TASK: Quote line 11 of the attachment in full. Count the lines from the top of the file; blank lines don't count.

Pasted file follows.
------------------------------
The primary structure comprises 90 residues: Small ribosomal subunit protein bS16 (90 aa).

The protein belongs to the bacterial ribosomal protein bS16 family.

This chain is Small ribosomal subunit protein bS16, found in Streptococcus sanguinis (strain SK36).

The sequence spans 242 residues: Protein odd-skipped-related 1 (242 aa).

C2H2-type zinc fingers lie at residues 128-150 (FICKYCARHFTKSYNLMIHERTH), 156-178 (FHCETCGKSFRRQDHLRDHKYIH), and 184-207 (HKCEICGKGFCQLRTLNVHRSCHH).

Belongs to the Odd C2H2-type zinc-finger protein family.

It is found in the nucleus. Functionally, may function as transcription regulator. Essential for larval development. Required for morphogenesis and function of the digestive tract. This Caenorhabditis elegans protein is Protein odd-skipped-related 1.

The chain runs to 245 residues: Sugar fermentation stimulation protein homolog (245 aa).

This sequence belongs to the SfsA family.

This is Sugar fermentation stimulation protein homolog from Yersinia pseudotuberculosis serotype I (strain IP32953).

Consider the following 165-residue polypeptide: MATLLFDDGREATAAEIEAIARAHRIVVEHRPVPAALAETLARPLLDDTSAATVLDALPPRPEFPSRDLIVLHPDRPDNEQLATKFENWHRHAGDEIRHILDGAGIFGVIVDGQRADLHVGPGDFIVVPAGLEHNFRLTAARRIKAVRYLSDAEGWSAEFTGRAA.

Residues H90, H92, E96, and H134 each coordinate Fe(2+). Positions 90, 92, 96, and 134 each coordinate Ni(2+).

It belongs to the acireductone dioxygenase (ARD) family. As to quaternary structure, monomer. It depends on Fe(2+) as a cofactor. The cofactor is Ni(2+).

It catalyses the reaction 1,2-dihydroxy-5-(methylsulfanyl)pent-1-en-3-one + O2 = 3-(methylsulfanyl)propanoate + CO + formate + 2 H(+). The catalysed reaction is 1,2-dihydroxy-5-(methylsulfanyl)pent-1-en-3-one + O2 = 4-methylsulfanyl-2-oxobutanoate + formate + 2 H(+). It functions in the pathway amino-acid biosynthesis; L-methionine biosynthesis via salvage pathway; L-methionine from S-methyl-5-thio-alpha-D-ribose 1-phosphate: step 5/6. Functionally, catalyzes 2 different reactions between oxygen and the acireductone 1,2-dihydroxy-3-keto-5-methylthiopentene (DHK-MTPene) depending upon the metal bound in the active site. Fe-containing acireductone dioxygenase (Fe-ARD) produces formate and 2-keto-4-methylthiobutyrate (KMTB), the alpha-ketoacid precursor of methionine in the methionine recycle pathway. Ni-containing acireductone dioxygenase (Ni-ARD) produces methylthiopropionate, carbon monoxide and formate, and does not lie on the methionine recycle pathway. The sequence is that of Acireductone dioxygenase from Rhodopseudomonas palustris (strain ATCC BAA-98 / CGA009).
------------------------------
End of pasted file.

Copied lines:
Consider the following 165-residue polypeptide: MATLLFDDGREATAAEIEAIARAHRIVVEHRPVPAALAETLARPLLDDTSAATVLDALPPRPEFPSRDLIVLHPDRPDNEQLATKFENWHRHAGDEIRHILDGAGIFGVIVDGQRADLHVGPGDFIVVPAGLEHNFRLTAARRIKAVRYLSDAEGWSAEFTGRAA.